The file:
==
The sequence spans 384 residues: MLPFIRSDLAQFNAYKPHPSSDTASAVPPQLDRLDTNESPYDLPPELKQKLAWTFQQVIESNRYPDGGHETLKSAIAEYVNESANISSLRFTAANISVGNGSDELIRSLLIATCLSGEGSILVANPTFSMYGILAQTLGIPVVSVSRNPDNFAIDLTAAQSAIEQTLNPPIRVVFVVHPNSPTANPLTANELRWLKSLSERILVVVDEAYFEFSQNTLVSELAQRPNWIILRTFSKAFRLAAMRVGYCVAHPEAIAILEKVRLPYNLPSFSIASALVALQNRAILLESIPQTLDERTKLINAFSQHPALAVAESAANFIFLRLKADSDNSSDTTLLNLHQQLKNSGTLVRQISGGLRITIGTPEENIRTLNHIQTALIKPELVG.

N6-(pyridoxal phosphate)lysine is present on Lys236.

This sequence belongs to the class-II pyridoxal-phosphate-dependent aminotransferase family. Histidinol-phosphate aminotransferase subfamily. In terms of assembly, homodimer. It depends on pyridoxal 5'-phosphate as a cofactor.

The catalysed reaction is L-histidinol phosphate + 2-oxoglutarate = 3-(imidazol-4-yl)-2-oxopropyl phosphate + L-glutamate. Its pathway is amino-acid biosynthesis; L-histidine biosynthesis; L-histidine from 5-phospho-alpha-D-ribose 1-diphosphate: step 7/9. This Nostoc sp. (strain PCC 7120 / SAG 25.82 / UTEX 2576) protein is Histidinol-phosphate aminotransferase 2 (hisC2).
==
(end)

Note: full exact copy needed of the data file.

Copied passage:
The sequence spans 384 residues: MLPFIRSDLAQFNAYKPHPSSDTASAVPPQLDRLDTNESPYDLPPELKQKLAWTFQQVIESNRYPDGGHETLKSAIAEYVNESANISSLRFTAANISVGNGSDELIRSLLIATCLSGEGSILVANPTFSMYGILAQTLGIPVVSVSRNPDNFAIDLTAAQSAIEQTLNPPIRVVFVVHPNSPTANPLTANELRWLKSLSERILVVVDEAYFEFSQNTLVSELAQRPNWIILRTFSKAFRLAAMRVGYCVAHPEAIAILEKVRLPYNLPSFSIASALVALQNRAILLESIPQTLDERTKLINAFSQHPALAVAESAANFIFLRLKADSDNSSDTTLLNLHQQLKNSGTLVRQISGGLRITIGTPEENIRTLNHIQTALIKPELVG.

N6-(pyridoxal phosphate)lysine is present on Lys236.

This sequence belongs to the class-II pyridoxal-phosphate-dependent aminotransferase family. Histidinol-phosphate aminotransferase subfamily. In terms of assembly, homodimer. It depends on pyridoxal 5'-phosphate as a cofactor.

The catalysed reaction is L-histidinol phosphate + 2-oxoglutarate = 3-(imidazol-4-yl)-2-oxopropyl phosphate + L-glutamate. Its pathway is amino-acid biosynthesis; L-histidine biosynthesis; L-histidine from 5-phospho-alpha-D-ribose 1-diphosphate: step 7/9. This Nostoc sp. (strain PCC 7120 / SAG 25.82 / UTEX 2576) protein is Histidinol-phosphate aminotransferase 2 (hisC2).